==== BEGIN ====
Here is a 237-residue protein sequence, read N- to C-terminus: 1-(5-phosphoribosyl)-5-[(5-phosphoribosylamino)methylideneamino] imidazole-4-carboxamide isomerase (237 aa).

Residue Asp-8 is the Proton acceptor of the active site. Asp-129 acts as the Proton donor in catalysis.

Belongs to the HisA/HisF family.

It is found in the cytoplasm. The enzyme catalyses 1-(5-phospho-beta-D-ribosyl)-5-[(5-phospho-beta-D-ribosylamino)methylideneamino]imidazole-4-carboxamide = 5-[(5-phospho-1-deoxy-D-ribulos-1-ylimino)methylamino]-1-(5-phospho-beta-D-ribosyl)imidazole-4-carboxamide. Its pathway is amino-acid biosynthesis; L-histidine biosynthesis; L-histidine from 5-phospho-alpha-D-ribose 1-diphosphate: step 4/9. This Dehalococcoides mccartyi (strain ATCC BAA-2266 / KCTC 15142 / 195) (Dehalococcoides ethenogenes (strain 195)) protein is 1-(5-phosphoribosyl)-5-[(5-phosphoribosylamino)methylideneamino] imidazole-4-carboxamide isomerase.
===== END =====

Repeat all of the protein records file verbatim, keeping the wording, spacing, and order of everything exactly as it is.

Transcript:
Here is a 237-residue protein sequence, read N- to C-terminus: 1-(5-phosphoribosyl)-5-[(5-phosphoribosylamino)methylideneamino] imidazole-4-carboxamide isomerase (237 aa).

Residue Asp-8 is the Proton acceptor of the active site. Asp-129 acts as the Proton donor in catalysis.

Belongs to the HisA/HisF family.

It is found in the cytoplasm. The enzyme catalyses 1-(5-phospho-beta-D-ribosyl)-5-[(5-phospho-beta-D-ribosylamino)methylideneamino]imidazole-4-carboxamide = 5-[(5-phospho-1-deoxy-D-ribulos-1-ylimino)methylamino]-1-(5-phospho-beta-D-ribosyl)imidazole-4-carboxamide. Its pathway is amino-acid biosynthesis; L-histidine biosynthesis; L-histidine from 5-phospho-alpha-D-ribose 1-diphosphate: step 4/9. This Dehalococcoides mccartyi (strain ATCC BAA-2266 / KCTC 15142 / 195) (Dehalococcoides ethenogenes (strain 195)) protein is 1-(5-phosphoribosyl)-5-[(5-phosphoribosylamino)methylideneamino] imidazole-4-carboxamide isomerase.